Friday, March 25, 2011

How to Survive a Robbery

               William Sutton was popular.  He was, in many ways, a gentleman.  He enjoyed his work and was quoted as saying that he only felt truly alive when plying his trade.  The only problem was that his trade was robbing banks.  Over the course of his life, he robbed 100 banks and netted about $2 million.  The downside, for him, was that he spent half of his adult life in prison.
               In an interview later in his life, he claimed that the weapons he used in his robberies were unloaded.  He was not a violent thief, no one was ever hurt during his heists, and he claimed that if a woman screamed or a child cried he would stop the robbery.
               Unfortunately, not all robbers are as inclined to avoid violence.  In fact, about 10% of homicides occur during robberies.  In one study of a group of incarcerated robbery suspects, almost all did not plan to use violence, but most were willing to use violence if the victim challenged them or did not cooperate.
               Victims are in a very dangerous position during a robbery.  Even our friend William Sutton, aka “Slick Willie,” usually carried a Thompson machine gun noting that you couldn’t rob a bank with charm and personality alone.  Obviously, the victims would not know at the time whether his gun was loaded or not nor whether he was going to hurt them or not. 
               Most robbers are desperate and looking for a ‘quick win.’  The motive for most is to gain money for illegal street activity, such as gambling or drugs.  If drugs are involved that only escalates the risk as the suspect may be going through withdrawal symptoms.
               The risks related to robbery were highlighted recently in a case in Boulder, Colorado.  A man and woman were walking near the college campus at 2 am when a masked man with a gun confronted them.  Initially, the woman thought it was a prank and pulled the bandana off the suspect.  At one point, there was a physical scuffle and the robber fired a warning shot into the air and turned the gun towards the man, shooting and killing him. 
               Fortunately, the police arrested the suspect, Kevin McGregor, within days and charged him with 1st degree murder as well as possession of a firearm by a previous offender.  As it turned out, the suspect had been involved in a robbery in 2008 when the victim was stabbed in the head with a knife.  McGregor served 120 days of a sentence that was originally supposed to be five years.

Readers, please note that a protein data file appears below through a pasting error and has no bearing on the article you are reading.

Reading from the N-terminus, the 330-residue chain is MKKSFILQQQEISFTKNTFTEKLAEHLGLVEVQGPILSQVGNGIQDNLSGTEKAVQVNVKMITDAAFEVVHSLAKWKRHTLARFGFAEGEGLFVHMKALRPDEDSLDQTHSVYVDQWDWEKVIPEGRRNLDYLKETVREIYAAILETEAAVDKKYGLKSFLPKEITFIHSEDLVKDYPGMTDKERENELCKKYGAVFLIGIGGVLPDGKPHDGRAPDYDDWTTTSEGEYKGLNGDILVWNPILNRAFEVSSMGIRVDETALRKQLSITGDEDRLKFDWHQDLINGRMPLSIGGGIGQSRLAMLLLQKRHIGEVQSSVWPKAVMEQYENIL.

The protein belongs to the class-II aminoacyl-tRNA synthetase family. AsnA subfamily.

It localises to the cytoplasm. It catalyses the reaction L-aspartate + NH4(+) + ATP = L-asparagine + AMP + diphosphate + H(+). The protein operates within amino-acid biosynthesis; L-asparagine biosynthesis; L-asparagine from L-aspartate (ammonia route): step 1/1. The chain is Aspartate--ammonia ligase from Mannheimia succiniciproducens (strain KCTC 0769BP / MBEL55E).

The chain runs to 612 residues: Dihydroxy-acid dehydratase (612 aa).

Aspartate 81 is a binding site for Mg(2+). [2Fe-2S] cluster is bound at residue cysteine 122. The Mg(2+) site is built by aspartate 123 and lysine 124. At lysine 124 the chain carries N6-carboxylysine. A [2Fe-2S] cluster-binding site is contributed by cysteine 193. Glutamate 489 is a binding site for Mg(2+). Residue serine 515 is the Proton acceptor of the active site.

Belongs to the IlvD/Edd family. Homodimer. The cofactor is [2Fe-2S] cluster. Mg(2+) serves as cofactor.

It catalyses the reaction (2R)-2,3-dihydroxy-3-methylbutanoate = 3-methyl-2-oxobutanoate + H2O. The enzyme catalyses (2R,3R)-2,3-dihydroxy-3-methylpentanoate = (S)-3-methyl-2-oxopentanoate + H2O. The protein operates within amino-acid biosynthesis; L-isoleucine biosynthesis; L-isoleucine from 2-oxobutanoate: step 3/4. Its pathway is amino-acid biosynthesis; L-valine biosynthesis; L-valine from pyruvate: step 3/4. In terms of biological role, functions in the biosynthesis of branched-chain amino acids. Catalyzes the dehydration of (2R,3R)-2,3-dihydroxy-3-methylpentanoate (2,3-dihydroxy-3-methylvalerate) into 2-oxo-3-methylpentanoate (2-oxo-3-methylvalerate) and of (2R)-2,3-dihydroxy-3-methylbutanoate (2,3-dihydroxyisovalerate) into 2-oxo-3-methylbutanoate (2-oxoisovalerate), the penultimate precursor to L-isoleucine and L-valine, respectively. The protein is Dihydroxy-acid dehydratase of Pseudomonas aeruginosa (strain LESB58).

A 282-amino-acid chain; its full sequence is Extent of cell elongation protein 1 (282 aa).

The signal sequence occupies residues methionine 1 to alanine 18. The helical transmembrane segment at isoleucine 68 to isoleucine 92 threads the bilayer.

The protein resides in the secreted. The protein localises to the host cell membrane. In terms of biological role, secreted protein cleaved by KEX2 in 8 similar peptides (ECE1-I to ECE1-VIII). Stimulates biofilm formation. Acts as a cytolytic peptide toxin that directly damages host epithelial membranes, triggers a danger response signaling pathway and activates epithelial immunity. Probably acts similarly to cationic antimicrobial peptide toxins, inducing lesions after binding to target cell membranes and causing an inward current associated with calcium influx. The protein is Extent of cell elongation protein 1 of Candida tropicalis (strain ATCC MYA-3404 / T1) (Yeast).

Both cases offer valuable lessons on dealing with robberies.  Perhaps the first lesson is that businesses recognize their risk.  A reporter credited William Sutton with saying that he robbed banks because “that’s where the money is.”  Obvious, but it is often ignored.  If your business handles cash or drugs then you are at a higher risk.  Some simple steps can help reduce that risk though.  William Sutton earned the title of “Slick Willie” long before our 42nd president because of his use of disguises to infiltrate his target banks.  He was arrested or stopped on more than one occasion because of alert and suspicious passers-by.
               Most robbers will stake-out their crime ahead of time, especially to make note of escape routes and potential problems.  They will look for where the cash or drugs are stored.  Some suspects preferred crowds and felt that the numerous people helped cover their escape.  Most prefer isolation and catching their victims alone.  Suspects also look for hiding places to use before the offense, either to hide in the business or to remain out of sight waiting for the chance to commit their crime.
               Part of the prevention process is to limit or minimize the hiding areas around your business, as well as signs stating that the cash is locked and not accessible, such as “Our cash registers only have $20 in the drawer.”  Potential escape routes are another important consideration.  Walk around your business thinking like a robber.  How would you plan it?  How would you get away?  When would you time it?
               Some studies have found that some security measures such as video surveillance do not deter criminals.  We only have to watch shows like “America’s Dumbest Criminals” to see that crooks will really do some dumb things knowing that they are almost certainly being recorded on video.
               On a personal level, the same prevention principles still apply.  Be aware of your surroundings and keep your personal valuables out of sight as much as possible.  Some suspects are looking for the right opportunity and seeing a purse hanging loosely from a woman’s shoulder may be a target for a quick ‘strong-arm’ robbery. 
               Remember that a robbery is a very dangerous situation.  If you are robbed, don’t fight for your property, but do fight for your life.  Generally, giving the crook what they ask for as quickly as possible will get them away from you as soon as possible, especially if they are armed.  Don’t make direct eye contact as they may feel you are trying to memorize their face or description.  Do try to note all the descriptors that you can, especially the things that cannot be easily changed.  Skin tone, height, build, tattoos, scars etc. are things that cannot be disguised easily. 
               Of course, call the police immediately.  Too often, victims call their friends, relatives or boss first.  Make the first call to the police to give them the best chance to catch the crook red-handed.